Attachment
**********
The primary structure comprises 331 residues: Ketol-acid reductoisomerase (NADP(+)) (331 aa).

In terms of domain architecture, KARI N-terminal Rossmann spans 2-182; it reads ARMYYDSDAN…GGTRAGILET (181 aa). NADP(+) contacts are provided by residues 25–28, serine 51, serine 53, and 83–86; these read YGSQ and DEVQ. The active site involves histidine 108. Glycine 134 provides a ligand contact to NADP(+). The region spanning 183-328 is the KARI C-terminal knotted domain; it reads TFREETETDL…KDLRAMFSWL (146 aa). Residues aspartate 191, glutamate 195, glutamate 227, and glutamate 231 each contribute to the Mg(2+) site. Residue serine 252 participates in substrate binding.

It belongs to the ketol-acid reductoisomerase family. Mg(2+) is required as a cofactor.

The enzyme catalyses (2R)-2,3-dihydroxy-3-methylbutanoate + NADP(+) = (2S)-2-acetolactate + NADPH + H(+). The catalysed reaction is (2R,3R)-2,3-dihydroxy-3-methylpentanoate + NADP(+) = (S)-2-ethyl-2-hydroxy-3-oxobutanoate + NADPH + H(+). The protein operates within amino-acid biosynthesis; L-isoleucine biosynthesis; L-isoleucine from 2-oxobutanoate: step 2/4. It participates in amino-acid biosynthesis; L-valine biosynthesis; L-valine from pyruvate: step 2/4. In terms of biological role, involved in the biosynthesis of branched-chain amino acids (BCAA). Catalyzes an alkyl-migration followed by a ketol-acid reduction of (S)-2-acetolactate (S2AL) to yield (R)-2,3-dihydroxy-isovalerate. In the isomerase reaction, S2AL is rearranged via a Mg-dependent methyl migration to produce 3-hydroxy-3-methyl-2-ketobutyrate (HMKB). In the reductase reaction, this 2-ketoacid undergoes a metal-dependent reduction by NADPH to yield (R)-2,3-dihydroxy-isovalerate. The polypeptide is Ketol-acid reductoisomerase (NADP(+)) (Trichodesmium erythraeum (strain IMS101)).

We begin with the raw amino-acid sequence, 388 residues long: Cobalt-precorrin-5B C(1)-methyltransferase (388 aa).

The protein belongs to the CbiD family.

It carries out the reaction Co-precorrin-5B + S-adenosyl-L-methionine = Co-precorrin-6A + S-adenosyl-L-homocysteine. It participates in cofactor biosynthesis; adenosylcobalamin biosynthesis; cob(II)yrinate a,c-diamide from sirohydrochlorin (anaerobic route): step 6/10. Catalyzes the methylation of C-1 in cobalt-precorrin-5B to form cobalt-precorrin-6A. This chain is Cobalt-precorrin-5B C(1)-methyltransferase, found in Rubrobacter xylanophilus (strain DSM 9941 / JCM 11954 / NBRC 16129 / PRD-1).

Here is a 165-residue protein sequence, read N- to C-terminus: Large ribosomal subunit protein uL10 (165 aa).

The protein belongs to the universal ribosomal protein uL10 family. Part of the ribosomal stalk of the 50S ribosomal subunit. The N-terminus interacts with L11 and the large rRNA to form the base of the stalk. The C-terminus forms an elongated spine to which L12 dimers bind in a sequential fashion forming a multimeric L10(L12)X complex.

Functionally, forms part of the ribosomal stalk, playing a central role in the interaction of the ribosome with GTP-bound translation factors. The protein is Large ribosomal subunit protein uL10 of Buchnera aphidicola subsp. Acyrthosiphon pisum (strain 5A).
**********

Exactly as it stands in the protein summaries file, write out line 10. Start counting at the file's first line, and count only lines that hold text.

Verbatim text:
Functionally, forms part of the ribosomal stalk, playing a central role in the interaction of the ribosome with GTP-bound translation factors. The protein is Large ribosomal subunit protein uL10 of Buchnera aphidicola subsp. Acyrthosiphon pisum (strain 5A).